Centre for Internet & Society

Recent protests outside Urban Company’s head office highlight the gendered nature of work in the country’s digital economy.

On October 8, more than 100 women beauty workers gathered outside the head office of Urban Company in Gurgaon to protest against their work conditions. The firm, an on-demand platform for home-based services, initially responded by clamping down on protesters, threatening to block their IDs and inviting police action on them.

After continued pressure from workers and media, the company reaffirmed its commitment to “giving a voice to the voiceless” and eventually announced some measures to partly meet workers’ demands.

This was arguably the first widely-reported instance of women working with digital platforms publicly organising to take collective action. A deeper look at their demands sheds light on the gendered nature of work under India’s much-lauded tech startups.

Women’s labour market decisions are structured around trade-offs between paid work and unpaid care work at home. They also face constraints around physical mobility, security and negative familial attitudes towards their work. Digital platforms have been touted as game-changers that will increase women’s workforce participation and earnings, because of the flexibility their model offers to workers to control their work.


However, far from increasing workers’ agency, platform models continue to reinforce gender norms and fail to account for factors that shape women’s work. The recent protests are a reminder that there is much to be corrected if work on platforms is to enhance women’s economic outcomes.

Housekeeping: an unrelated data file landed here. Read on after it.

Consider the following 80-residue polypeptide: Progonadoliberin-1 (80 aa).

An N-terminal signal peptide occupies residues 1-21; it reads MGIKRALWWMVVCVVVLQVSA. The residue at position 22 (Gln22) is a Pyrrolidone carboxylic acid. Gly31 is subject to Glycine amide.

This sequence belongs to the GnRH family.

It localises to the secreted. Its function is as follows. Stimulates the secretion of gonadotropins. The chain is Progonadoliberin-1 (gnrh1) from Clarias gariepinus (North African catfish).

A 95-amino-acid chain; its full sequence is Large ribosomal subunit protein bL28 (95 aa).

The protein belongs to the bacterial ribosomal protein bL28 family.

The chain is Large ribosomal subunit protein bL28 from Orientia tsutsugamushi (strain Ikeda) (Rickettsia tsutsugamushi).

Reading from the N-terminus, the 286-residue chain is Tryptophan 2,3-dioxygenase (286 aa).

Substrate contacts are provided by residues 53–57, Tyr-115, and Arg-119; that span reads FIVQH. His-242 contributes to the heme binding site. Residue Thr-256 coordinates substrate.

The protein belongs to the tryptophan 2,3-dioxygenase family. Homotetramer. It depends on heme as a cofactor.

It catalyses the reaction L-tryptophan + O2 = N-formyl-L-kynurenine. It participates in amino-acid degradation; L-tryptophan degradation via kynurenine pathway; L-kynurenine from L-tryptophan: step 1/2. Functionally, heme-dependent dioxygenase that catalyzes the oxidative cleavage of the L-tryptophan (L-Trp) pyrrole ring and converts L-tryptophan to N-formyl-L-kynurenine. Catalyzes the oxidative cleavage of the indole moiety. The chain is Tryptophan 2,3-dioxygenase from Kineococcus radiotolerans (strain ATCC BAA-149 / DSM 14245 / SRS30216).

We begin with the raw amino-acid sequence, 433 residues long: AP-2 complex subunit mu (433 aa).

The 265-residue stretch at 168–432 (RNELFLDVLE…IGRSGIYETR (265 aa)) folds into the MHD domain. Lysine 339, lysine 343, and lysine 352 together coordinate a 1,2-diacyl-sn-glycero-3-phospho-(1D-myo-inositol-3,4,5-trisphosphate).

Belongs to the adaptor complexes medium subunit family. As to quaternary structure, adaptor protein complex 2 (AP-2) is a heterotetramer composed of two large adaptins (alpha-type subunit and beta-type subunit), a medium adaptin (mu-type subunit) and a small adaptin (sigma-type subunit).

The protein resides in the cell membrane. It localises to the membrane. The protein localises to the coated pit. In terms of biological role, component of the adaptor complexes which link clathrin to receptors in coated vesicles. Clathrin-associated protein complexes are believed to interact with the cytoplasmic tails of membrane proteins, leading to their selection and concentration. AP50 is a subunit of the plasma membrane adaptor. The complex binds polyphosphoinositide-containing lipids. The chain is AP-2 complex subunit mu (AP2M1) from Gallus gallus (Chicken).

Flexibility for whom?

The term “flexibility” can be understood in various ways. From the workers’ perspective, it is usually understood as the ability to choose when and how much to work. Most platforms, including Urban Company, advertise this as one of their goals.

However, from the firms’ perspective, it could mean minimising input costs while achieving high labour turnover and service quality. Platforms deploy a range of strategies to manage workforce flexibility and match concurrent demand. Key among these is the system of ratings that determine the number of leads offered to workers and may also be used to coerce them into working longer hours and performing unpaid tasks to satiate customer demands.

In Urban Company’s case, workers’ ratings are determined not just on the basis of customer feedback, but also the rates at which workers accept or cancel tasks. This becomes antithetical to increasing flexibility – workers find themselves compelled to work longer hours to meet incentives and avoid penalties. Women who find work through the app have significant childcare responsibilities, and in many cases are sole earners in female-headed households.

Suman, a single mother working as a prime service partner asked us, “When my child has an accident, will I care about the ratings or penalties? I have to stay at home and take care of him. How will I take orders then if they keep giving me leads?” Workers often face penalties such as non-negotiable deductions from wages and permanent account blockages upon low response and high cancellation rates.

As Suman’s account illustrates, these penalties make it very difficult for women to take leaves for even short intervals. The list of demands put forth by workers also includes the ability to log out from the platform for longer periods on account of maternity or other personal obligations, without rejoining fees being deducted.